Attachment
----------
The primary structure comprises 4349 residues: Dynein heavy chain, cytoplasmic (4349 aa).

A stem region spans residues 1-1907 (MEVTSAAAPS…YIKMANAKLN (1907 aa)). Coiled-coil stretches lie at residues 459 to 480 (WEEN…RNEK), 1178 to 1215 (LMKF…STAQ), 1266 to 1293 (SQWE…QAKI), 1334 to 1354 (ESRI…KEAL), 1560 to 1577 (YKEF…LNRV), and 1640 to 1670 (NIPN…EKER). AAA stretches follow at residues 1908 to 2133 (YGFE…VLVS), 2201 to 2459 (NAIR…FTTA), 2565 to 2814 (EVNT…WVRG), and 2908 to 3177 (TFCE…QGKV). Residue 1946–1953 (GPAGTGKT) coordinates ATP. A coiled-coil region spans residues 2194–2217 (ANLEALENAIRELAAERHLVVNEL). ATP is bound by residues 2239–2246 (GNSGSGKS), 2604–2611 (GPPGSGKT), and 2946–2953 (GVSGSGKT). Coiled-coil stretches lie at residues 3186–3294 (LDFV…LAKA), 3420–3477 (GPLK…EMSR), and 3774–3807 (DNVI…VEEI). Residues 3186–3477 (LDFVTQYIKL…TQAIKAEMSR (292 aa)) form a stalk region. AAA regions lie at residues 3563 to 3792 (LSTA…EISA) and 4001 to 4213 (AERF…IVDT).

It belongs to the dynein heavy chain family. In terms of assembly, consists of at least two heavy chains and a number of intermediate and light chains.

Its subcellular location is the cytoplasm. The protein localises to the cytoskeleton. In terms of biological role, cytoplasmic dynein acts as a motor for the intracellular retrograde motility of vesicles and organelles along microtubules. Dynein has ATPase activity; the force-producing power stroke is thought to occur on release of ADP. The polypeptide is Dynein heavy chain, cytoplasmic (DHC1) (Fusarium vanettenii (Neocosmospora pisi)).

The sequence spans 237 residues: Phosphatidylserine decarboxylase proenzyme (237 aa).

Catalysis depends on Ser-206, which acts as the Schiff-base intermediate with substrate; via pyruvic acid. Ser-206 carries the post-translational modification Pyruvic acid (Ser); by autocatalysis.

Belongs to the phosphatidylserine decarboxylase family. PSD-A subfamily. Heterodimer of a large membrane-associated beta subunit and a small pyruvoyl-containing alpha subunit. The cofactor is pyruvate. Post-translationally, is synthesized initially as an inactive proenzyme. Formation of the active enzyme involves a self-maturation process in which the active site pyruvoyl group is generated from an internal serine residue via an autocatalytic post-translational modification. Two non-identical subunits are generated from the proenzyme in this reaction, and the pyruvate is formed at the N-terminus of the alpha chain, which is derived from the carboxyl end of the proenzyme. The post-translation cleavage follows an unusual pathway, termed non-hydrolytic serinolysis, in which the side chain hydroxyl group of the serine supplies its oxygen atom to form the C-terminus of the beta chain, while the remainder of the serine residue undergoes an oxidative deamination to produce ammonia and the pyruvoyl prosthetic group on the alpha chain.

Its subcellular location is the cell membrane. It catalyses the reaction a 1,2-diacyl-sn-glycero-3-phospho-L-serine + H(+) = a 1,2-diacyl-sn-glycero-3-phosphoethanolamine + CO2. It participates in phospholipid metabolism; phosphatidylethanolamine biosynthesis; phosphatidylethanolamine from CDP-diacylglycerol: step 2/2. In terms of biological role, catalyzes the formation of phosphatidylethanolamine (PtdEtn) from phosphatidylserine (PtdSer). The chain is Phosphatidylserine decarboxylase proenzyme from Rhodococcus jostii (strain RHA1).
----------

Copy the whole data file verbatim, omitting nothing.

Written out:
The primary structure comprises 4349 residues: Dynein heavy chain, cytoplasmic (4349 aa).

A stem region spans residues 1-1907 (MEVTSAAAPS…YIKMANAKLN (1907 aa)). Coiled-coil stretches lie at residues 459 to 480 (WEEN…RNEK), 1178 to 1215 (LMKF…STAQ), 1266 to 1293 (SQWE…QAKI), 1334 to 1354 (ESRI…KEAL), 1560 to 1577 (YKEF…LNRV), and 1640 to 1670 (NIPN…EKER). AAA stretches follow at residues 1908 to 2133 (YGFE…VLVS), 2201 to 2459 (NAIR…FTTA), 2565 to 2814 (EVNT…WVRG), and 2908 to 3177 (TFCE…QGKV). Residue 1946–1953 (GPAGTGKT) coordinates ATP. A coiled-coil region spans residues 2194–2217 (ANLEALENAIRELAAERHLVVNEL). ATP is bound by residues 2239–2246 (GNSGSGKS), 2604–2611 (GPPGSGKT), and 2946–2953 (GVSGSGKT). Coiled-coil stretches lie at residues 3186–3294 (LDFV…LAKA), 3420–3477 (GPLK…EMSR), and 3774–3807 (DNVI…VEEI). Residues 3186–3477 (LDFVTQYIKL…TQAIKAEMSR (292 aa)) form a stalk region. AAA regions lie at residues 3563 to 3792 (LSTA…EISA) and 4001 to 4213 (AERF…IVDT).

It belongs to the dynein heavy chain family. In terms of assembly, consists of at least two heavy chains and a number of intermediate and light chains.

Its subcellular location is the cytoplasm. The protein localises to the cytoskeleton. In terms of biological role, cytoplasmic dynein acts as a motor for the intracellular retrograde motility of vesicles and organelles along microtubules. Dynein has ATPase activity; the force-producing power stroke is thought to occur on release of ADP. The polypeptide is Dynein heavy chain, cytoplasmic (DHC1) (Fusarium vanettenii (Neocosmospora pisi)).

The sequence spans 237 residues: Phosphatidylserine decarboxylase proenzyme (237 aa).

Catalysis depends on Ser-206, which acts as the Schiff-base intermediate with substrate; via pyruvic acid. Ser-206 carries the post-translational modification Pyruvic acid (Ser); by autocatalysis.

Belongs to the phosphatidylserine decarboxylase family. PSD-A subfamily. Heterodimer of a large membrane-associated beta subunit and a small pyruvoyl-containing alpha subunit. The cofactor is pyruvate. Post-translationally, is synthesized initially as an inactive proenzyme. Formation of the active enzyme involves a self-maturation process in which the active site pyruvoyl group is generated from an internal serine residue via an autocatalytic post-translational modification. Two non-identical subunits are generated from the proenzyme in this reaction, and the pyruvate is formed at the N-terminus of the alpha chain, which is derived from the carboxyl end of the proenzyme. The post-translation cleavage follows an unusual pathway, termed non-hydrolytic serinolysis, in which the side chain hydroxyl group of the serine supplies its oxygen atom to form the C-terminus of the beta chain, while the remainder of the serine residue undergoes an oxidative deamination to produce ammonia and the pyruvoyl prosthetic group on the alpha chain.

Its subcellular location is the cell membrane. It catalyses the reaction a 1,2-diacyl-sn-glycero-3-phospho-L-serine + H(+) = a 1,2-diacyl-sn-glycero-3-phosphoethanolamine + CO2. It participates in phospholipid metabolism; phosphatidylethanolamine biosynthesis; phosphatidylethanolamine from CDP-diacylglycerol: step 2/2. In terms of biological role, catalyzes the formation of phosphatidylethanolamine (PtdEtn) from phosphatidylserine (PtdSer). The chain is Phosphatidylserine decarboxylase proenzyme from Rhodococcus jostii (strain RHA1).